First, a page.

Robert Parry, an award-winning investigative journalist, broke many of the stories now known as the Iran-contra affair, including the first story about Oliver North's secret network and the first story about Nicaraguan contra-cocaine trafficking. While working for The Associated Press, Newsweek and PBS Frontline, Parry covered the political intrigue of Washington and international hotspots from Iran to Haiti, from Israel to Nicaragua.
There is a cynical old saying that the victors write the history. For those of us brought up on Westerns that made the Indians the aggressors and the U.S. cavalry the peacekeepers, we know there's something to that. But it is one of the ironies of the long Cold War that it is the American people -- the supposed victors -- who are seeing their own history sanitize d and miswritten. Even as the archives of ex-communist nations are opened, ev en as truth commissions wring the painful reality out of ex-rightist regimes, the American people are the ones most thoroughly kept in the dark about the unsavory secrets of the past half century. Without doubt, the conventional history is more comforting, less troubling, the American government making the right decisions or at least ones justified by the exigencies of a long struggle against a ruthless enemy. To encounter the secret history is disturbing, unnerving. It comes with a sense of vertigo, the uneasy discovery that what one assumed to be true might not be. The secret history is a challenge. It is the unpleasant reality that exists beneath the surface of our time. It also is a history in danger of being lost, possibly forever. With a national news media absorbed by tabloid journalism and disinterested in serious research, many U.S. operatives who prosecuted the Cold War are agin g and passing away without their experiences being recorded. Other times, the glut of trivial information obscures the pieces of valuable evidence that do enter the public domain. At least in the near term, our understanding of this recent era -- and our nation's role in it -- is way off the mark. It is as if the final price for winning the Cold War is our national confinement to a permanent childhood, where reassuring fantasies and endless diversions shield us from the hard truth of our own recent history...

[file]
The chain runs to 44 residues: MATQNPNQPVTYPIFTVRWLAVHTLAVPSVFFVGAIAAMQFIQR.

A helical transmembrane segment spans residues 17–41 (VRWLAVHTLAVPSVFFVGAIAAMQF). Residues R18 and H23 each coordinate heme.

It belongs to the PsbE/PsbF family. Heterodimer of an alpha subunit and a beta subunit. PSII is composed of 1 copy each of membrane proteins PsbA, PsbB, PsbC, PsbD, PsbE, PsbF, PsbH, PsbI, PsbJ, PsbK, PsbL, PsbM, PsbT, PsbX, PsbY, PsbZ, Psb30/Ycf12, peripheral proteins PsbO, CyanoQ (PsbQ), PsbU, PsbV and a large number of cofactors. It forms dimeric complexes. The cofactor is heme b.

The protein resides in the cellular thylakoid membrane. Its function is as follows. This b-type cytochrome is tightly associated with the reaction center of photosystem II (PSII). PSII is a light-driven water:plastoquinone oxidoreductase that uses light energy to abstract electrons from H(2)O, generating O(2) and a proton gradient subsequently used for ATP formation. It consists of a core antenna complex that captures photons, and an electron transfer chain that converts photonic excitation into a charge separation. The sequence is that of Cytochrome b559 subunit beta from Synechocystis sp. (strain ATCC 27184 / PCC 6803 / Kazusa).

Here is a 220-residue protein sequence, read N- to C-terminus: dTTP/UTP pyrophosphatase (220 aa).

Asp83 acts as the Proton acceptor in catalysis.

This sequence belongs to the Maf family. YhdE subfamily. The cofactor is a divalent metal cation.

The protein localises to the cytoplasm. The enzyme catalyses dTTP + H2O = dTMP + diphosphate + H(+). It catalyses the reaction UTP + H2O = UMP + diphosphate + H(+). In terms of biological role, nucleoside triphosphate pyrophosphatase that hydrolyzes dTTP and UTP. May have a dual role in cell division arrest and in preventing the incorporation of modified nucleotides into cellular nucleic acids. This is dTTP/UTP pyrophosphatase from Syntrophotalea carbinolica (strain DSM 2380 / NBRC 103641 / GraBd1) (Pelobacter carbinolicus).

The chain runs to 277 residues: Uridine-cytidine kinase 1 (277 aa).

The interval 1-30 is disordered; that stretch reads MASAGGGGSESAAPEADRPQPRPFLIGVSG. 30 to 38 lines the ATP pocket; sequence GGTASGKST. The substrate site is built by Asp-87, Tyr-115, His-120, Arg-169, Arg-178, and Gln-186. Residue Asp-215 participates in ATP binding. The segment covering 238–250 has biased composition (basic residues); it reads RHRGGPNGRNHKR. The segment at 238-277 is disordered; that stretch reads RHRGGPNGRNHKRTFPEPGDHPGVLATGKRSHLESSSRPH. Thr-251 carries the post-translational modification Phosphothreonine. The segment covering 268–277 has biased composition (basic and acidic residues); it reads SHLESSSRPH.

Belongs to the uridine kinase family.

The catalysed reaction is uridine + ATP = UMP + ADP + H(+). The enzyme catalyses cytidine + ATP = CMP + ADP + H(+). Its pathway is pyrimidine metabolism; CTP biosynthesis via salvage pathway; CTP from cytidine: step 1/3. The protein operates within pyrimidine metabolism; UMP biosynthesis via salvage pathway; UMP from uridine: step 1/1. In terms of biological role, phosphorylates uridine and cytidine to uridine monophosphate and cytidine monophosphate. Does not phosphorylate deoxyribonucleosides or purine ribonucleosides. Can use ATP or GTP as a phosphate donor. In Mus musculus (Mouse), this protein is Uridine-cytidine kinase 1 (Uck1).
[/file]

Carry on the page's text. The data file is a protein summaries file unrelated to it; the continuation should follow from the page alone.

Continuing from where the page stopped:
A very valued book in my library. I appreciate the details of how the drug cartels ran drugs into our country. Read morePublished 5 months ago by American Citizen
I wanted to understand what went on at that time.
people really need to see the real inside story. Highly recommend Robert Parry - all books
Parry dredges up all the stories that I remember seeing in the news, but then abruptly disappeared, with no follow up from our "liberal" media. Read morePublished on May 1, 2011 by SPF
Wow, what can one say about someone living in a fantasy world completely devoid of any reality! Never once does he mention the murderous bent of Daniel Ortega and the plight of the... Read morePublished on December 10, 2009 by Scott Williams
I just finished reading this book. I had a hard time putting it down. I usually read for a short time in bed before falling asleep, but I often found myself still reading this book... Read morePublished on January 8, 2009 by Joseph M. Davis
Truth be told, even "fruitcake conspiracy theories" are right occasionally. This doesn't measure up that well. Read morePublished on March 18, 2005 by Odinsblade